commgreschImage credit: Ian Berry / CNN

There is actually no need to check, because there isn’t one. So how can an entire commodity index, which presumably includes a whole range of commodities, have fallen to a 42 year low? Below is a chart that provides us with a hint. It shows the performance of the crude oil ETF USO since its introduction and compares it to the performance of WTIC crude.

1-USO-vs-WTICPerformance of WTIC (red line) vs. the crude oil ETF USO (black line) since mid 2006. USO has declined by nearly 31% more than the commodity the price of which it purports to reflect – click to enlarge.

In one sense, the remark accompanying the GSCI excess return index chart is entirely correct: Had one invested in commodities via this index, the nominal value of the investment would now be at a 42 year low. However, the same is not true of the commodities the index is composed of (although buying them directly wouldn’t have helped much, as we will explain below). The cause of the GSCI’s dismal performance is also the reason why USO has so vastly underperformed crude oil.

…click on the above link to read the rest of the article…

The Geopolitics of Cheap Oil

The Geopolitics of Cheap Oil

oilfields

The market was supposed to save the planet.

That, at least, was the argument of many economists grappling with the problem of climate change. As fossil fuels became scarcer, they pointed out, the price of oil and natural gas would go up. And then other options, like solar and wind, would become cheaper, particularly as investment flowed into that sector and drove down the cost of new technologies.

And voila: The invisible hand would gradually turn down the global thermostat.

It’s a ridiculous argument. For one, there’s no guarantee that the market would respond in a timely manner (i.e., before we’re under water). For another, oil and gas prices are as volatile and unpredictable as a Q-and-A session with Donald Trump.

In 2008, for instance, oil hit a high of $145 a barrel. But that didn’t last long. And in 2015, despite all sorts of turmoil in the Middle East and in other oil-producing countries like Nigeria, the price of crude fell between 30 and 40 percent to its lowest levels in 11 years. That’s a bigger drop than the commodity price declines for metals, grains, and soybeans. Gas stations around the United States didn’t fully reflect this drop, but petrol prices still fell to an average of $2.40 a gallon, saving each driver more than $500 last year.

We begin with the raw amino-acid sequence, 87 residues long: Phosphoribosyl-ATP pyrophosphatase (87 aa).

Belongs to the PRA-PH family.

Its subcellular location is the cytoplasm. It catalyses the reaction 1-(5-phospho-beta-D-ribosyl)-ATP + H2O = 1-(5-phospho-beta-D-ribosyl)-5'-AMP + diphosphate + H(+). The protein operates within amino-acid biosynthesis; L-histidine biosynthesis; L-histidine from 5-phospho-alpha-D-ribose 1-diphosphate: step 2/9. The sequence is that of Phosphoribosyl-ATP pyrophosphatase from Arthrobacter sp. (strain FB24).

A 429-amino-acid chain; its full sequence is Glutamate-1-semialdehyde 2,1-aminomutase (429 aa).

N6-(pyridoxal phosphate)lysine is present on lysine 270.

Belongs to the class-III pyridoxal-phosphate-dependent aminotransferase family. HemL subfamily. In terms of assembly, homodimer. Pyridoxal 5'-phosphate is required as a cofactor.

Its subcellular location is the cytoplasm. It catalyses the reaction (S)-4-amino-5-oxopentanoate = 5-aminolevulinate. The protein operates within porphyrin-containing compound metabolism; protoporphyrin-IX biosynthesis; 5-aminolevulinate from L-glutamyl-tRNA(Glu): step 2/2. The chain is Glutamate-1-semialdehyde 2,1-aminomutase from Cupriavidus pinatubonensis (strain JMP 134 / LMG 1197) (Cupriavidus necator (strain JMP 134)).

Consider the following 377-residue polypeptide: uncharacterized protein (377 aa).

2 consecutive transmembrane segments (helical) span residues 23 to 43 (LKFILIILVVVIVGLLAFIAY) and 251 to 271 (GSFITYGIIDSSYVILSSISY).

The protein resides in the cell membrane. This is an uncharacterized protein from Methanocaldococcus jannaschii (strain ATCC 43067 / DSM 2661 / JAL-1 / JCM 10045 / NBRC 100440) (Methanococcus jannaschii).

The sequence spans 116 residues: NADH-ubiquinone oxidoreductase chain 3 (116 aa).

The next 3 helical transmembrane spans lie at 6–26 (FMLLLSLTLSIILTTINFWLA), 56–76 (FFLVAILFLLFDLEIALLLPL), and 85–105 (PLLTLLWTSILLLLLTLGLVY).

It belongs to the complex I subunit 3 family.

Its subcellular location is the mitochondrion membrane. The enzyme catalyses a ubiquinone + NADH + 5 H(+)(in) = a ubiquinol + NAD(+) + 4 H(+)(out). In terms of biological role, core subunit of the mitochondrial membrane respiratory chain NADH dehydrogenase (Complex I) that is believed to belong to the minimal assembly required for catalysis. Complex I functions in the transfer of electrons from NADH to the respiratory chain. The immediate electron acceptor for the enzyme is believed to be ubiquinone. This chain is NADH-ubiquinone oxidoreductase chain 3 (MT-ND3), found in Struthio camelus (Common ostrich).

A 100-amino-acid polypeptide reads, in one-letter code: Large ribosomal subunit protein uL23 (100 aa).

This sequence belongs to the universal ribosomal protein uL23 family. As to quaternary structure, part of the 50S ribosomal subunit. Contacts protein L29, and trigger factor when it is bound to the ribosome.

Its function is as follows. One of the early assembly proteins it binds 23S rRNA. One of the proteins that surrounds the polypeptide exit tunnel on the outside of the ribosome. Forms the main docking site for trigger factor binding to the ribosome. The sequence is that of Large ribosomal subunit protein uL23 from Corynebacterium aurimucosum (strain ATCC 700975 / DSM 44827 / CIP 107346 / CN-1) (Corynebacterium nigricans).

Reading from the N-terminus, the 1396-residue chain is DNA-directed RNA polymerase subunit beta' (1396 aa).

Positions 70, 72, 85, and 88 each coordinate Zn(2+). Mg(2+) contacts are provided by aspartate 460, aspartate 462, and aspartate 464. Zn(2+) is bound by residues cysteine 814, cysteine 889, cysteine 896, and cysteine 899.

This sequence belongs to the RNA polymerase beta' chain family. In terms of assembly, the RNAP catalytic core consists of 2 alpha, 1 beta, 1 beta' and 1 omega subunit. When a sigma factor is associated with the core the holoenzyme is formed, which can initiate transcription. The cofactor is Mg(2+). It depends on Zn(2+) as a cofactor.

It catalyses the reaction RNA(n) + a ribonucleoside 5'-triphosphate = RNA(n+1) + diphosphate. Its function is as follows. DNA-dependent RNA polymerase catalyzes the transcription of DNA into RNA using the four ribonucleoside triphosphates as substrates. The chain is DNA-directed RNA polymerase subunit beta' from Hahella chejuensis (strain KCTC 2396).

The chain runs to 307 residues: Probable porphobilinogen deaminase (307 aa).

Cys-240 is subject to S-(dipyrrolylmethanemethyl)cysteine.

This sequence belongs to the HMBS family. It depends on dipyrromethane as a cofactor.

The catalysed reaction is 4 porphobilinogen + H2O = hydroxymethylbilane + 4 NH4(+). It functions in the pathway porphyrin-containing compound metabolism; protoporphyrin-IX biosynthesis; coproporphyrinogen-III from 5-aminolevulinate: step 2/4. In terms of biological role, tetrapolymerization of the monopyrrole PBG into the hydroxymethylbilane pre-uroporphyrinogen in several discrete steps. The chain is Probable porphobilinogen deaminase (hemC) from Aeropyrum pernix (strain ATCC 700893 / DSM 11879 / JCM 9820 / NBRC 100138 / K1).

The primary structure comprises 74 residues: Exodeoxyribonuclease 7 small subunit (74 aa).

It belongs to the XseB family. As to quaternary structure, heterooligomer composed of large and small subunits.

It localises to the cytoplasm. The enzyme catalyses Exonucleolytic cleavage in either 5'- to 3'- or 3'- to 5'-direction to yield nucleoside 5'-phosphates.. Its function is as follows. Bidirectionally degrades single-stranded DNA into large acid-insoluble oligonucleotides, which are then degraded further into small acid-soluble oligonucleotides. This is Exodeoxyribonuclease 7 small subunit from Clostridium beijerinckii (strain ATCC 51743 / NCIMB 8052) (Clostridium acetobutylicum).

There are a number of reasons for the price drop, but it boils down to supply (more of it) and demand (less of it). The United States boosted oil production by 66 percent over the last five years, making it the largest oil and natural gas producer in the world in 2015. Other producers, like Saudi Arabia, also didn’t scale back, in part to stick it to a sanctions-hobbled Iran and snatch up its clients. Meanwhile, greater fuel efficiency and slower economic growth around the world (particularly in China) have reduced demand.

…click on the above link to read the rest of the article…

Canadian dollar dips below 71 cents for 1st time since 2003

Canadian dollar dips below 71 cents for 1st time since 2003

Oil and threat of global conflicts weigh on risky loonie

The Canadian dollar is dropping to levels not seen since the summer of 2003.

The Canadian dollar is dropping to levels not seen since the summer of 2003. (Pawel Dwulit/Bloomberg)

The Canadian dollar lost more than half a cent this morning, pushed down by oil prices and widespread risk aversion, going to below 71 cents US.

Early Wednesday, the loonie was changing hands at 70.90 cents US, down 0.55 of a cent. That’s the lowest level on record for Canada’s currency since the summer of 2003, when the dollar was on a multiyear march upwards from below 62 cents, which it briefly hit in 2002.

The reasons for the loonie’s weakness are a mix of old and new, as oil prices sank back to $35 US per barrel, but also “added pressure from the broader market tone of risk aversion,” Scotiabank foreign exchange strategist Shaun Osborne said in a note to clients.

Broadly speaking, the Canadian dollar is perceived to be a riskier asset than other currencies, such as the U.S. dollar and the euro. Anything with risk attached to it is getting savaged in the current market, as investors consider the possibility of conflict between Saudi Arabia and Iran, coupled with Tuesday’s news that North Korea may have detonated a hydrogen bomb.

On Tuesday, Bank of Montreal chief economist Douglas Porter told a gathering of leading economists that the loonie could fall below 70 cents US before it begins to recover.

What Comes After The Commodities Bust?

What Comes After The Commodities Bust?

The days of E&P companies using external debt financing to fuel growth have most likely come to a close.

The one thing executives should have learned in 2015 is that Wall Street can for long periods of time remain disconnected from fundamentals and can swing to extremes. Another lesson from 2015 is that OPEC can no longer be relied upon to set prices.

Thus, the debt fueled financing boom in the shale space will most likely never return.

As a result, the industry will likely move to self-funding capital expenditures through free cash flow generation in an attempt to significantly reduce its reliance on leverage. Debt levels will initially have to be reduced, significantly fueling a cycle of dramatically lower capital expenditures and consolidation. This process is already underway, but still has a long way to go.